Patient Stories: Aria

Students Share Stories of Patients and Those Supporting Patients

About twice a year my mom, and fellow board member, approaches me to work with students at the University of Minnesota-Rochester through their Co-Lab class. This unique class partners students with local organizations to complete projects throughout a semester. In previously, groups have helped me to create a community guide for patients and their family members as well as developing the blueprint for a volunteer program.

When mom approached me around Christmas to participate in the upcoming term I said “NO!” I didn’t have time to devote to the students and was juggling amount a million other things. However, in true “mom” form, she continued to pursue it and eventually I gave in. She had an idea that was interesting and so I thought we should give it a try.

Fast forward several months and I am sitting down with four young women, brainstorming on this great project idea. What they were planning on doing was creating a volume of blog posts, not just to talk about Med City Foundation, but about the patients, their families, and the experience of being in Rochester for care. They decided they also wanted to talk to other organizations to hear how they were serving patients.

The end result? Amazing. I am not generally a woman of few words, but I don’t have much more to say than that.

Meet McKenzie, Julie, Maggie, and Kristie. Over the next several months, their interviews will be shared on this blog so that you too can experience these patient’s lives and those trying so hard to support them.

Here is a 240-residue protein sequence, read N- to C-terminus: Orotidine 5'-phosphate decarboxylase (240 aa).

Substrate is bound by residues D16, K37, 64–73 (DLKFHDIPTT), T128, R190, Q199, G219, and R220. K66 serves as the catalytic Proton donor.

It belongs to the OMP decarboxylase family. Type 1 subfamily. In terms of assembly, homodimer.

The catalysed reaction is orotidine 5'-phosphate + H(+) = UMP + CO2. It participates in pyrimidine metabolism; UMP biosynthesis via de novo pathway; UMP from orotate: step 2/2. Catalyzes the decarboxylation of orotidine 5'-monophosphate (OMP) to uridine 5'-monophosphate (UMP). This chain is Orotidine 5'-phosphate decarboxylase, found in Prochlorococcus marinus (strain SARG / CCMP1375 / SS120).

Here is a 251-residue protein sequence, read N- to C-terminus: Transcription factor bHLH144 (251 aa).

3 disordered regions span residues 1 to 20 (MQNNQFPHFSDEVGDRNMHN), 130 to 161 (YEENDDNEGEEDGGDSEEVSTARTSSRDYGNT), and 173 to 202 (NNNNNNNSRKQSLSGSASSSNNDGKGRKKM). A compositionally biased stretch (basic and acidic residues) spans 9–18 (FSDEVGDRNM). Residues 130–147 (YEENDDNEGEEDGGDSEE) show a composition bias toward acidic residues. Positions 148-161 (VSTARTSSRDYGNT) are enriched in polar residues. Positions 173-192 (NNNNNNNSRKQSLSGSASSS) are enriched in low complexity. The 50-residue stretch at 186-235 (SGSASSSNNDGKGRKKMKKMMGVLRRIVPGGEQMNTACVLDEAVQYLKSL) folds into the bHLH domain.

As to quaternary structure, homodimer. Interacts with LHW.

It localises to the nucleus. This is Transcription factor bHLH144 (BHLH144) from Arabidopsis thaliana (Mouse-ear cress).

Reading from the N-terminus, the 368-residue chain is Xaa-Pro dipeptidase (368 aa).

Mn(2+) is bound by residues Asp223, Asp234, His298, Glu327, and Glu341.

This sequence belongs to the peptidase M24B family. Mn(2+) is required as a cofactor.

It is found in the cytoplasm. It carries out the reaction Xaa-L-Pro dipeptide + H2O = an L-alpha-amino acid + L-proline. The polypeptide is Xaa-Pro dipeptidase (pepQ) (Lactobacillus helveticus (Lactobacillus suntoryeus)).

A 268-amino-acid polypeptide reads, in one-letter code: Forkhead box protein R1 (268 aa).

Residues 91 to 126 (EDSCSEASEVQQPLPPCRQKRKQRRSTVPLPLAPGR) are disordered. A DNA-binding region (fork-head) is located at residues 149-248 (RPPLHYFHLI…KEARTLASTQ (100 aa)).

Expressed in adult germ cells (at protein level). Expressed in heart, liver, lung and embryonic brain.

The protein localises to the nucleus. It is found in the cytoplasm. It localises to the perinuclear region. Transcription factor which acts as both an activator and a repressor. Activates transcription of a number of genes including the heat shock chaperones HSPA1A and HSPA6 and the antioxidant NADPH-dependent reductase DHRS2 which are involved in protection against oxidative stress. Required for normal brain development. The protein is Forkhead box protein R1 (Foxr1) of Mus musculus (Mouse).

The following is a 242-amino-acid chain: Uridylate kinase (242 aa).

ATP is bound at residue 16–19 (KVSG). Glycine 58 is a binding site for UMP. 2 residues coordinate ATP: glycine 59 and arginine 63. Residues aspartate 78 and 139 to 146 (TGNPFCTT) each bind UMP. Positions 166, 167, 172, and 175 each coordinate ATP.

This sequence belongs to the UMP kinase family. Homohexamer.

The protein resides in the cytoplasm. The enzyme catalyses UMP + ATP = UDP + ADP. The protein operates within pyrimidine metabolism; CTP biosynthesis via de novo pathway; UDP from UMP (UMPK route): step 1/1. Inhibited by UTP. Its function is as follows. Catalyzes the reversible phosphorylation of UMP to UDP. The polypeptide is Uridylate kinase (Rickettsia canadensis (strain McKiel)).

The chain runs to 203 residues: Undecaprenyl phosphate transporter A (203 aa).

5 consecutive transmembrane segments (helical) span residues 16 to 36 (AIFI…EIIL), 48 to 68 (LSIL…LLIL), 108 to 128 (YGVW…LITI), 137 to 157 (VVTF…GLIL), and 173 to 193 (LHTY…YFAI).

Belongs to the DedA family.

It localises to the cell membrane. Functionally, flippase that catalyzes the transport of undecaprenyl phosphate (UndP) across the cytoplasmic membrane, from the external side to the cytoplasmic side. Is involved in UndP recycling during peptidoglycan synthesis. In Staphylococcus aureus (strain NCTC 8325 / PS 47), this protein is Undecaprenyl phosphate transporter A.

UMR students















Students Share Stories of Patients and Those Supporting Patients

What is Med City Foundation? 10 facts I would like you to know.

I am incredibly thankful to my friends , family, and community who have supported Med City Foundation in so many different ways. It might be attending a fundraiser, or sharing my posts on Facebook, or just listening to me rant and carry on. However, I am amazed at how many of these people will later ask me, ” What is Med City Foundation?” or “What do you actually do?” I generally respond with my well rehearsed mission statement and a quick sentence or two about current projects we are working on. However, I don’t often feel like that is enough. So, today I am going to give you the “down and dirty” basics of this amazing organization and why it means so much to me with 10 quick facts:

  1. I, Kristina Hesby, opened Med City Foundation in March 2014. I am a nurse, with no business or non-profit leadership background.
  2. We are 100% volunteer-led with myself carrying about 75% of the workload, and our working board of directors supporting me with 25% of the work but 100% of the encouragement and love I need to stay motivated.
  3. We support any patient and their caregivers that are affected by blood cancers, which are leukemia, lymphoma or myleoma.
  4. My dad died from leukemia in 1995, I was nine years old, and I do this in his memory.
  5. We will give people cash assistance, however the majority of our assistance is in the form of gift cards to gas stations and restaurants.